Joy Hofmeister wins Democratic nomination for Oklahoma governor

People vote at Brooklyn's Central Library on June 28 in New York.
People vote at Brooklyn’s Central Library on June 28 in New York. (Michael M. Santiago/Getty Images)

New Yorkers are voting Tuesday, but what is – and is not – on their ballots has caused some confusion and contributed to what’s expected to be a low turnout primary.

To start, here’s what will be decided today: The Democratic and Republican nominees for governor. Gov. Kathy Hochul, who ascended after former Gov. Andrew Cuomo’s resignation last year, is expected to defeat challenges from progressive New York City Public Advocate Jumaane Williams and New York Rep. Tom Suozzi, who has attacked Hochul from the right with a tough-on-crime message.

The race for lieutenant governor has been more competitive and — given that two of the last three people elected to the post ended up in the top job — is worth keeping a close eye on. Former New York Rep. Antonio Delgado, who left Capitol Hill after being tapped by Hochul to replace her dela first choice, now-former Lt. Gov. Brian Benjamin, who resigned after being indicted for corruption, is the narrow favorite. But he faces a serious progressive challenger in Ana María Archila, who was recruited to run by the Working Families Party. Former New York City Council Member Diana Reyna, Suozzi’s running mate, is also in the mix.

On the Republican side, four candidates are vying for the gubernatorial nomination. It’s not just a formality either – the state has a history of electing Republican executives.

Rep. Lee Zeldin is the frontrunner and GOP state party’s chosen candidate, but he faces serious opposition from three other candidates. Among them: Andrew Giuliani, the son of the former New York City Mayor Rudy Giuliani; former Westchester County Executive Rob Astorino; and businessman Harry Wilson. (Giuliani is considered the most likely of the bunch to give Zeldin a scare on Tuesday night.)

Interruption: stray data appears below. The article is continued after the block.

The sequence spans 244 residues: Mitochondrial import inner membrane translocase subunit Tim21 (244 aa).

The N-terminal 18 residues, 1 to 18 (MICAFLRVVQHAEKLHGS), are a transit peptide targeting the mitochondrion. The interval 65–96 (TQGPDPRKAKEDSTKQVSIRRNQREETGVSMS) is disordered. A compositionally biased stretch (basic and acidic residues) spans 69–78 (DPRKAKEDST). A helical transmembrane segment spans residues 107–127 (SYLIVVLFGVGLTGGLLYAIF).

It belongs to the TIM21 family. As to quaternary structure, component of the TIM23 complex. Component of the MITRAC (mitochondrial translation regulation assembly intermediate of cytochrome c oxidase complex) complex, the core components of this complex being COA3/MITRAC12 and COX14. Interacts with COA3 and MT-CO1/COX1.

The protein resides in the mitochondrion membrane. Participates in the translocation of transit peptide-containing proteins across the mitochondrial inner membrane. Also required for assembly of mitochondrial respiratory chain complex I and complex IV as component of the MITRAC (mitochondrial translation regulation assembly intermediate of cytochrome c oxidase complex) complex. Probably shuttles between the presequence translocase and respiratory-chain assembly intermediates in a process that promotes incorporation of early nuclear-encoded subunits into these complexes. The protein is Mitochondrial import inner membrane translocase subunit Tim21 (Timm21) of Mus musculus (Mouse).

The state assembly will also conduct its primary on Tuesday. The entire body, 150 seats, will be on the ballot in the fall. There is a number of contested seats in the Democratic-controlled body, but many incumbents are running unopposed.

But the highest profile unopposed incumbent tonight is Senate Majority Leader Chuck Schumer. Despite rumblings over a challenge from the left for more than a year, none materialized.

Which brings us to what’s not on the ballot: US House races. None of them. A long and chaotic redistricting process effectively pushed back the congressional and state Senate primaries.

Still, it might be worth the wait: The new borders have set up a handful of crowded, competitive races between well-known New York politicians who were forced into a game of musical chairs that didn’t end until late May.

Those elections are scheduled for Aug. 23.

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